As a result, TV viewers in the heart of Siberia get more relevant information than those watching from their homes in Moscow, thousands of miles away.

In Boris Yeltsin’s Russia, the channel’s reporters felt they were riding the wave of freedom. Local politicians didn’t like TV2 much, but they felt compelled to come to the studio for an interview.

But then, when Vladimir Putin became president in 2000, things slowly began to change. “I didn’t like him from the beginning. I didn’t like his KGB background, I didn’t like the way he smiled and spoke,” Muccinick said.

Gradually, the space for free programming began to shrink. It didn’t help that oligarch Mikhail Khodorkovsky bought the channel, keeping his promises of a non-interference editorial policy but making authorities suspect that the channel was his personal mouthpiece.

By this time, TV2 was already a media holding company with multiple radio stations and two TV channels. When Khodorkovsky was arrested in 2003, a nine-story building to house the media conglomerate was under construction, signaling Putin’s intention to keep the oligarchs out of politics.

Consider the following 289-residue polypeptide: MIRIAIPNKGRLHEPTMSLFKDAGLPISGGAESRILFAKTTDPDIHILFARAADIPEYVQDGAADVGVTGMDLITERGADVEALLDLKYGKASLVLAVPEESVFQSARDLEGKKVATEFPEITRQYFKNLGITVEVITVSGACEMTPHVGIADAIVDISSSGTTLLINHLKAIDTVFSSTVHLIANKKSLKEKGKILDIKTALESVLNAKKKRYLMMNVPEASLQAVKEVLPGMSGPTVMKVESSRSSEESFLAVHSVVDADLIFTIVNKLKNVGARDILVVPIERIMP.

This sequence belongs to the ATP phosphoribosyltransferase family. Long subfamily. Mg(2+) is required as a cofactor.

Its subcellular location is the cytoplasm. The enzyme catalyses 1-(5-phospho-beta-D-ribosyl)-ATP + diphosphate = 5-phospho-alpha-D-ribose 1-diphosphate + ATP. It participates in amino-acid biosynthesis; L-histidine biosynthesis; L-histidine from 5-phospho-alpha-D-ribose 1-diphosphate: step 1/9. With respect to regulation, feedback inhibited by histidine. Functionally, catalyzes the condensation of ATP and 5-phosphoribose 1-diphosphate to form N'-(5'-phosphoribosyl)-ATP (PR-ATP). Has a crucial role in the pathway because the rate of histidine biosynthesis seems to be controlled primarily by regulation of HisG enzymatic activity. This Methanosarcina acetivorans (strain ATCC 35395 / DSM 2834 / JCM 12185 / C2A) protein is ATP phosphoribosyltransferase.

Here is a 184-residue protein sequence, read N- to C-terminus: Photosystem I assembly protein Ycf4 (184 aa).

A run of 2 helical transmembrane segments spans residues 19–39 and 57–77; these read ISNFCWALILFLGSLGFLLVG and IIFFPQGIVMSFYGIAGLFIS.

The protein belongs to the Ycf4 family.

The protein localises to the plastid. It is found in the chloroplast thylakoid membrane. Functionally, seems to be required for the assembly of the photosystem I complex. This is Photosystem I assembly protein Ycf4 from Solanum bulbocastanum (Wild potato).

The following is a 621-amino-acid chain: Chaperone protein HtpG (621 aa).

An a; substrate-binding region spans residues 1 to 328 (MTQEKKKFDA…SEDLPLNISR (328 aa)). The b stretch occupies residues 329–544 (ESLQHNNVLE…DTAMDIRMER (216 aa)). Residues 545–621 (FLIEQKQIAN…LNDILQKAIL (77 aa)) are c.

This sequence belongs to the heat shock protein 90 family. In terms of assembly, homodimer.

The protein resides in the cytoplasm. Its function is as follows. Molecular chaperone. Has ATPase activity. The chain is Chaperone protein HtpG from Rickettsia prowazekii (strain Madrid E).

The channel survived Khodorkovsky’s arrest, but pressure from independent media has grown. In 2007, the channel received a series of unofficial warnings from Moscow.

“It’s been made clear: if you want to attack the mayor, that’s okay; if you want to attack the governor, that’s okay, but please don’t attack Putin,” Muchnick said.

“If you want to do journalism in our wonderful country, how are you supposed to keep Putin out of the way? If you have any problems, very soon you’ll get to the Kremlin because that’s how the system is built,” he said.

On May 24, Russian opposition leader Alexei Navalny appeared in a video link to the prison provided by the Moscow City Court.
On May 24, Russian opposition leader Alexei Navalny appeared in a video link to the prison provided by the Moscow City Court. Photo: Alexander Zemlyanichenko/Associated Press

The channel continues to host opposition figures such as Boris Nemtsov and Alexei Navalnywhen they visited Tomsk, most Russian TV airwaves were blocked.

At the end of 2013, TV2 sent a reporting team to Kyiv to report Maidan Revolutionand publish a report later annexation of Crimea This is very different from the style of national television.

“Not only did our reporting alienate us from the authorities, but it also alienated a segment of our audience who started sending us abuse,” Muchnick said.

A month later, the channel was taken off the air due to alleged technical issues and officially shut down in late 2014. TV2 has grown from a media holding company with more than 250 employees to a website run by a team of 15 people. Authorities have refused to register the site as a media outlet, meaning they are barred from attending press conferences or requesting official comment.